Paul Potato utilizes 6-sided storage units that are formed such that the edges are revealed when one is stashed over the other. This style makes sure each planter is subjected to some volume of sunlight, enabling the plants to correctly grow regardless of the strange tower arrangement. Apart from taking advantage of restricted space, the maker boasts the tower is also far better than typical potato gardens, letting you grow around ten times the volume of potatoes using the equal quantity of seedlings.
To make use of the tower, begin by stuffing each layer with soil, putting fertilizer, and placing a seedling in each one of the three corners. After that, you pile the plant containers in a tower arrangement, making certain to put each one such that the side of the bottom planter is visible. After that, you just keep it that way like a typical garden, putting water and compost when needed. When the plants turn brownish, this means that it’s harvest time, so that you can now disassemble the tower and begin digging up the potatoes that have emerged underneath the dirt.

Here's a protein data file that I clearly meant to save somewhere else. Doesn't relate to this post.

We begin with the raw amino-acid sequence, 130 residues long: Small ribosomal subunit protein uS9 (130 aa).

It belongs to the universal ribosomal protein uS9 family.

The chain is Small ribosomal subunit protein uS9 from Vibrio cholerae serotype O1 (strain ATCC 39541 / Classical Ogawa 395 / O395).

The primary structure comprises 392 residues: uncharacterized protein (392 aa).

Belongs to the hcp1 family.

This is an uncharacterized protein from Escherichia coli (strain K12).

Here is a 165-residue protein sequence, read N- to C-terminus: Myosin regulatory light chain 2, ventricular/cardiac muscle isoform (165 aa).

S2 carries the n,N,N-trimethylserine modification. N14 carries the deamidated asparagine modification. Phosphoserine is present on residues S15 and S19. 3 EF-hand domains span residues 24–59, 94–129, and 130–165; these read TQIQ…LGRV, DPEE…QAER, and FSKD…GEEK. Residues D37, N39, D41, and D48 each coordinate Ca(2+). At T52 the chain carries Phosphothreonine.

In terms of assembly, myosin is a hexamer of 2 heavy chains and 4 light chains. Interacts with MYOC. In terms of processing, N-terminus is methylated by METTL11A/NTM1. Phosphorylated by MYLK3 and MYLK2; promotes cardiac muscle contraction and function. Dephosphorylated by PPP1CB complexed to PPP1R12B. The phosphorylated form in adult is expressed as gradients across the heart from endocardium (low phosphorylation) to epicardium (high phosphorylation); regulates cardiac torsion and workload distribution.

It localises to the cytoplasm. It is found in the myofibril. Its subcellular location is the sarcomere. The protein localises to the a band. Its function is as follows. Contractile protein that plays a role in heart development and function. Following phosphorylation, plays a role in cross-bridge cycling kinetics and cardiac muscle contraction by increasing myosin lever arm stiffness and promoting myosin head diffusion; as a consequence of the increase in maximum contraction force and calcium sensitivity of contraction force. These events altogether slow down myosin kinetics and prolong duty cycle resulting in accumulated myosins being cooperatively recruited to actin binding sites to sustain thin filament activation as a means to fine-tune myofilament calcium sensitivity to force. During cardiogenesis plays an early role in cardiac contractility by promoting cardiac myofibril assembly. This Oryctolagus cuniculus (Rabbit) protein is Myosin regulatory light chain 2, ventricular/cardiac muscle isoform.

Paul Potato is available in two variants: polypropylene and galvanized steel, therefore they should both endure prolonged exposure to the variables. Each planter, incidentally, features perforations at the base , so water can move out and create room for air to get into the soil, while the stashed style with the few revealed corners should make it improbable to be ravaged by small rats like voles, that could be a very common condition for standard potato gardens.